Nobody is saying “oh poor me here”, but you are giving an incomplete picture and propping up Google to much (my opinion). So you have found some success with your method…congrats on that. Google as a company has far to go to represent both publishers and advertisers fairly. I am a user of Google search engine but what is disturbing is when I search for something and get a piece of crap squidoo lens ranked at number one and a hubpages hub at number two with complete junk information this reinforces my opinion that there number one priority is user results. They are a company and they WILL be in it to make money number one.


Sorry, left out a word “their number one priority is not user results”


Tim is popular, but I’ll also ask has anyone *really* looked at his site? I looked at his site and this is the sort of thin content that Google has been warning against for some time now…

50 words of content? 4 ad blocks? Why should this deserve to rank well? In the UK at least belongs at #1, not least because they actually SELL the products they write about.


Here’s the hidden text I was referring to in the source code: Secondary Navigation

Thomas @ Mobile App Tycoon

Hey Spencer,

It’s very unfortunate that people like Time get hit with these Google updates unfairly. Things like that are always likely to happen as computers can never have perfect judgement.

However it is a good lesson for all the online entrepreneurs out there that if you want to have a REAL business, you can’t be relying on just one or even a few people for your income. If you haven’t read “The Millionaire Fastlane” by MJ DeMarco, I highly suggest doing so. He gives a list of “fastlane commandments” that you can use to judge how good your business model is. One of those commandments is the “commandment of control” where he talks about just this – not relying on any one (or few) people for your income.

If you think about it – relying on SEO is like relying on a job for income. Whether you are fired or not is more or less out of your control just like whether Google “fires” your website or not.

I definitely think you are doing the right thing by exploring software products, iPhone apps, WordPress themes, etc. There are still a lot of IMers out there who aren’t doing this and are going to have a rude awakening when 99% of their income is gone overnight.


Spencer Haws

Thanks for the thoughts Thomas!

Amir Najmi

Yes, definitely. I don’t see SEO as a sustainable business model. It’s just part of the marketing strategy for a business. For a website, I think the best thing is to go after a brand instead of micro sites. This is obviously going to take longer, but it’s much better long term.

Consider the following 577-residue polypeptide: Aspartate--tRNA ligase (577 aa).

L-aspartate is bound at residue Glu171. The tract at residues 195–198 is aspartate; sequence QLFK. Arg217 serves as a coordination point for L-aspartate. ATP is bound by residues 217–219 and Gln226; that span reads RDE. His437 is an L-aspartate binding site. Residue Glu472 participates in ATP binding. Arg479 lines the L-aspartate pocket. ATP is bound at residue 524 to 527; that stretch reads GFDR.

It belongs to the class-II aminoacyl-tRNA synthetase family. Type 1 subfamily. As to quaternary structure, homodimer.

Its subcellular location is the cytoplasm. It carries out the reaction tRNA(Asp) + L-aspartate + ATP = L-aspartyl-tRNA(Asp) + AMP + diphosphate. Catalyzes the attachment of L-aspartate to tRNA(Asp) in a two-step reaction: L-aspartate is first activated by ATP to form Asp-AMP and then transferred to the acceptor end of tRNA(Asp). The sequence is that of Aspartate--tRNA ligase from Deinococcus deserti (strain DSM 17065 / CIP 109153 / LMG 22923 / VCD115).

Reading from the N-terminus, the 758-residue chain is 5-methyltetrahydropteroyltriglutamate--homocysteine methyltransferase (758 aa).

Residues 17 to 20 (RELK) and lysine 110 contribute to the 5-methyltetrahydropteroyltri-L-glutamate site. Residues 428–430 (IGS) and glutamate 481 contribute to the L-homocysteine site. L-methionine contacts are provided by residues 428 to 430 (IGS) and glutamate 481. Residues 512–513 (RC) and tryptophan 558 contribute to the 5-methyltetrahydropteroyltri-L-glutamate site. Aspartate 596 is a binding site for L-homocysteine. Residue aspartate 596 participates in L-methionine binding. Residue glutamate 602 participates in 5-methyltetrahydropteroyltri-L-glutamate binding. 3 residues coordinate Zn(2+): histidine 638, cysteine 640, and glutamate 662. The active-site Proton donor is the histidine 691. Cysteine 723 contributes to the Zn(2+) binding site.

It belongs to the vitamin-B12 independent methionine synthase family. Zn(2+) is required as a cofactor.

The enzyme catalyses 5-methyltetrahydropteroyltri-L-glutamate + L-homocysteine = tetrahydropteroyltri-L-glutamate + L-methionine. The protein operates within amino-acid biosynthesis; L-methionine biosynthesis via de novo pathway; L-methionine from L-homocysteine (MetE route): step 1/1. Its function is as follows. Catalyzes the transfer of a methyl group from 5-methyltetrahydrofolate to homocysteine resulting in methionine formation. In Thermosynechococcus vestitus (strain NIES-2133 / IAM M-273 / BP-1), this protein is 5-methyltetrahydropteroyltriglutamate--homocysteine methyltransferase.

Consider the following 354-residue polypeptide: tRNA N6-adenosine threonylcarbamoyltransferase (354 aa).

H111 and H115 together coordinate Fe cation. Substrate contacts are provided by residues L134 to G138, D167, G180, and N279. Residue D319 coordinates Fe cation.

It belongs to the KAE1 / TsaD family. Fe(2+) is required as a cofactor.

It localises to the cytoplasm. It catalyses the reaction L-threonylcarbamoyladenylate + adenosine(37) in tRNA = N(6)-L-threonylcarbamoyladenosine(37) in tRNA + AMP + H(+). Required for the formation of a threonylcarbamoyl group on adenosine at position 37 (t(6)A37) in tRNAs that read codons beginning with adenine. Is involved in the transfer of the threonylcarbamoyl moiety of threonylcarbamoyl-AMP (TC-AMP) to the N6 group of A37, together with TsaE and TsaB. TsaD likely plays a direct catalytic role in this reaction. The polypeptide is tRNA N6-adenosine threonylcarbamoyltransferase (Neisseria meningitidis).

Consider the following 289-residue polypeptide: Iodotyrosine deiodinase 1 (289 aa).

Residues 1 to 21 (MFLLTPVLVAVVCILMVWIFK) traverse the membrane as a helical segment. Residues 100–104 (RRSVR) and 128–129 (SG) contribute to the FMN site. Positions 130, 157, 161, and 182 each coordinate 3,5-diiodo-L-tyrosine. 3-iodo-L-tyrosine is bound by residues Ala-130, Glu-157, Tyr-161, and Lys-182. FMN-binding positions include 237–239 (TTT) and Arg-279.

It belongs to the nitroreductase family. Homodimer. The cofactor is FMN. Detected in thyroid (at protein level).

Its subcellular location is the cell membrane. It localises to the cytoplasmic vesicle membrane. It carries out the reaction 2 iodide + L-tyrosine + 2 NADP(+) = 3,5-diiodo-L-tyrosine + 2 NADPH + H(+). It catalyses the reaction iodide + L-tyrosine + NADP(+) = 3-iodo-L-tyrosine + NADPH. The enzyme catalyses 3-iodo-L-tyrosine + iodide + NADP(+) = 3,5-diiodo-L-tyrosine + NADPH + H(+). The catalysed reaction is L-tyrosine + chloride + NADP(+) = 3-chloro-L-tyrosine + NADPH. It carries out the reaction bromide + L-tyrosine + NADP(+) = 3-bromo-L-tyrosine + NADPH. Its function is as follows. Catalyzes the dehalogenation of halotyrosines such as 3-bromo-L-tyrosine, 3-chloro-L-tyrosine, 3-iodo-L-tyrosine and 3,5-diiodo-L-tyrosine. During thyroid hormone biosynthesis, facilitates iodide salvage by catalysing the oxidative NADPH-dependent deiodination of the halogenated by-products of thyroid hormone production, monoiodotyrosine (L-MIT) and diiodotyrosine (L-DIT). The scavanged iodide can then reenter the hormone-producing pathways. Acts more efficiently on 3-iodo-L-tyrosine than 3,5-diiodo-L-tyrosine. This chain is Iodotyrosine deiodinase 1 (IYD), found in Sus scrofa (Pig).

I’m done with niche sites and I’m in other ventures now but if I go back to making sites, I wouldn’t rely on SEO, but focus on building a brand and following. SEO traffic would be just a portion.


Rob Cubbon

Great synopsis, Spencer, and a bit of common sense spoken about SEO and the recent updates for a change.

I’ve been concentrating more on Twitter, FB and guest posting recently and it’s made me realise that Google organic traffic isn’t actually that good compared with targeted social traffic – less signups, less conversions, etc.

Spencer Haws

Thanks Rob!

James Hussey

Spencer –

Thanks a ton for linking to the post. Tim’s story is something we need to keep in mind, and you analyze it well here. SEO isn’t dead, but it is evolving and emerging technologies will continue to force changes if Google wants to remain on top (hence their move with Android).

If you look at their history, they operate very intelligently: assimilating their competitors and emerging platforms, analyzing traffic patterns, then competing in verticals (hotels, travel, flight, product comparison engines, ads). You can’t compete against them…

I’ve been wondering about your AdSense acct getting shut down. I still can’t figure out why they do that to successful publishers – you’d imagine your success was a sign it was working, but you got shut down??

Doesn’t make sense…

Anyhow, rather than contribute to a new wave of belly-aching, you’re right that we need to focus on solutions, while at the same time enjoying the traffic we can get for the time being (I don’t think that will disappear, but it will become more unpredictable: that’s definitely part of the business).

James Hussey

I meant to add: looking forward to your linking experiments. 🙂

Check out’s articles on scalable link building: (I didn’t link them b/c I don’t want to trip the spam filter)

Jason has some really interesting ideas on SEO and has worked at Traffic Travis/Affiliorama, pretty cool fella.

Spencer Haws